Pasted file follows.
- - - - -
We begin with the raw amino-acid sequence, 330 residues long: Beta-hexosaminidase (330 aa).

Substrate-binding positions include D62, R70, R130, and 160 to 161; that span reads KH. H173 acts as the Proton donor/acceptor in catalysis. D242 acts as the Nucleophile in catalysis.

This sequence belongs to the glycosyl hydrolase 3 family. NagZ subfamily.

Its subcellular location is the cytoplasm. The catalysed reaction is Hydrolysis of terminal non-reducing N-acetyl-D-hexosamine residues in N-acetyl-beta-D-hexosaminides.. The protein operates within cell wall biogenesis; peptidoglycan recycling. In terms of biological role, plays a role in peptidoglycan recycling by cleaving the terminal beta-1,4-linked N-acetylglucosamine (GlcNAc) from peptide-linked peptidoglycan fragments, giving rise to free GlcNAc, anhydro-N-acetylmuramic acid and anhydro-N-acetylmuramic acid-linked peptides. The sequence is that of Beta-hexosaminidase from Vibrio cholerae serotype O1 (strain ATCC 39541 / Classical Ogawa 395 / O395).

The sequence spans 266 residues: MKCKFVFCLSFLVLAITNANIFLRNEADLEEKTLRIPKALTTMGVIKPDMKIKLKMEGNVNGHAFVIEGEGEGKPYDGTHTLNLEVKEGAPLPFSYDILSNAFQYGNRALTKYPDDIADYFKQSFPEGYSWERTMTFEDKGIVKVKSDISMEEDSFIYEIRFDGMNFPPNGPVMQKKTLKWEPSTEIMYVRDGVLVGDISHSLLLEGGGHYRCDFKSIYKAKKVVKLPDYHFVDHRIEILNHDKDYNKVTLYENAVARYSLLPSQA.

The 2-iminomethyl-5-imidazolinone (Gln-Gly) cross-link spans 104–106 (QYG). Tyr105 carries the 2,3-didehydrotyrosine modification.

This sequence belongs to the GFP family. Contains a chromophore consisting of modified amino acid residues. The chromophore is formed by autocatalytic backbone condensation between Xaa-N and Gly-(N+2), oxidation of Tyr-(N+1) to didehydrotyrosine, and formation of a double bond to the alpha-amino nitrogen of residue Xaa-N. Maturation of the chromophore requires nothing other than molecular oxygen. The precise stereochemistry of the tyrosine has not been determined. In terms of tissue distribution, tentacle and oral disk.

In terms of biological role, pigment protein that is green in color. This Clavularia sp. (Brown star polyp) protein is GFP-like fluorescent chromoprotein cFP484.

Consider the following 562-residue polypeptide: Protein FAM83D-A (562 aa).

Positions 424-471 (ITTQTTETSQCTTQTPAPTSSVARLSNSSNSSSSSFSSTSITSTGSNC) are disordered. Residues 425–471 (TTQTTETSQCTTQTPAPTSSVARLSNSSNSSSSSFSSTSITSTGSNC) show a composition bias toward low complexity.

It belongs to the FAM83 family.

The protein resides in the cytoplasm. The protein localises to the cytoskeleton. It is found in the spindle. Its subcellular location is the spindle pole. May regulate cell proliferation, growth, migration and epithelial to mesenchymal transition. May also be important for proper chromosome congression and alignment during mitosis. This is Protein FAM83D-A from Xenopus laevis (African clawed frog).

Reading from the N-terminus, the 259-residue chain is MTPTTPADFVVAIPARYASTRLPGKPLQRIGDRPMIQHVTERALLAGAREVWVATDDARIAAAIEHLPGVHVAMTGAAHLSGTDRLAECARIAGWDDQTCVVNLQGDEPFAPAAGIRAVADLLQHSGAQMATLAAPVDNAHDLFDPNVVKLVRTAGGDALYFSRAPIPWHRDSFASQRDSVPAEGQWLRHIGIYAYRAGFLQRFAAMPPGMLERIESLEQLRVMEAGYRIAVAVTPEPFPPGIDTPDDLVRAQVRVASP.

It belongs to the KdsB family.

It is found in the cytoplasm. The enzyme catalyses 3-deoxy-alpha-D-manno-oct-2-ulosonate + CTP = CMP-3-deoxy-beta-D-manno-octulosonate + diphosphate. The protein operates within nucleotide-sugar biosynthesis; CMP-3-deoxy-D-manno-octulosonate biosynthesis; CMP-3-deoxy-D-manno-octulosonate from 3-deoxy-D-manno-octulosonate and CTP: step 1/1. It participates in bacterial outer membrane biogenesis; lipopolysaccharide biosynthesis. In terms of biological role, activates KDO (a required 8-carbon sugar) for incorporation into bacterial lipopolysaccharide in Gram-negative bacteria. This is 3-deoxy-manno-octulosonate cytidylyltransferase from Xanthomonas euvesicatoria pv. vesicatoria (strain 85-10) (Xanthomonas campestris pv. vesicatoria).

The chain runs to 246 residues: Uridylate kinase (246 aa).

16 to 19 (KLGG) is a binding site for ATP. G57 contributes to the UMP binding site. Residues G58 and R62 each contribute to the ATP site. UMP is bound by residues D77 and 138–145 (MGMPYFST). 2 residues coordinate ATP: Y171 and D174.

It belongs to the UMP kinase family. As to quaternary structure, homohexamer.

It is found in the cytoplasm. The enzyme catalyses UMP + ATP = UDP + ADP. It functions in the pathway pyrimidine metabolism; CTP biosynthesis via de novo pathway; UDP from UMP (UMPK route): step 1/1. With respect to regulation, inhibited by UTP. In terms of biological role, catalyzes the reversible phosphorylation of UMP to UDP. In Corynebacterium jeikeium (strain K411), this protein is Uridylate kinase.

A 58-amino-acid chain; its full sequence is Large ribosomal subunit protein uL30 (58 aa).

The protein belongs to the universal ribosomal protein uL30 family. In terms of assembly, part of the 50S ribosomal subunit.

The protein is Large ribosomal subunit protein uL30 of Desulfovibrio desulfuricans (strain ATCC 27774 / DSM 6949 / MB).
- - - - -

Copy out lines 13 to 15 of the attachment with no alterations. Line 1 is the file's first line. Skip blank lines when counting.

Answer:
Reading from the N-terminus, the 259-residue chain is MTPTTPADFVVAIPARYASTRLPGKPLQRIGDRPMIQHVTERALLAGAREVWVATDDARIAAAIEHLPGVHVAMTGAAHLSGTDRLAECARIAGWDDQTCVVNLQGDEPFAPAAGIRAVADLLQHSGAQMATLAAPVDNAHDLFDPNVVKLVRTAGGDALYFSRAPIPWHRDSFASQRDSVPAEGQWLRHIGIYAYRAGFLQRFAAMPPGMLERIESLEQLRVMEAGYRIAVAVTPEPFPPGIDTPDDLVRAQVRVASP.

It belongs to the KdsB family.

It is found in the cytoplasm. The enzyme catalyses 3-deoxy-alpha-D-manno-oct-2-ulosonate + CTP = CMP-3-deoxy-beta-D-manno-octulosonate + diphosphate. The protein operates within nucleotide-sugar biosynthesis; CMP-3-deoxy-D-manno-octulosonate biosynthesis; CMP-3-deoxy-D-manno-octulosonate from 3-deoxy-D-manno-octulosonate and CTP: step 1/1. It participates in bacterial outer membrane biogenesis; lipopolysaccharide biosynthesis. In terms of biological role, activates KDO (a required 8-carbon sugar) for incorporation into bacterial lipopolysaccharide in Gram-negative bacteria. This is 3-deoxy-manno-octulosonate cytidylyltransferase from Xanthomonas euvesicatoria pv. vesicatoria (strain 85-10) (Xanthomonas campestris pv. vesicatoria).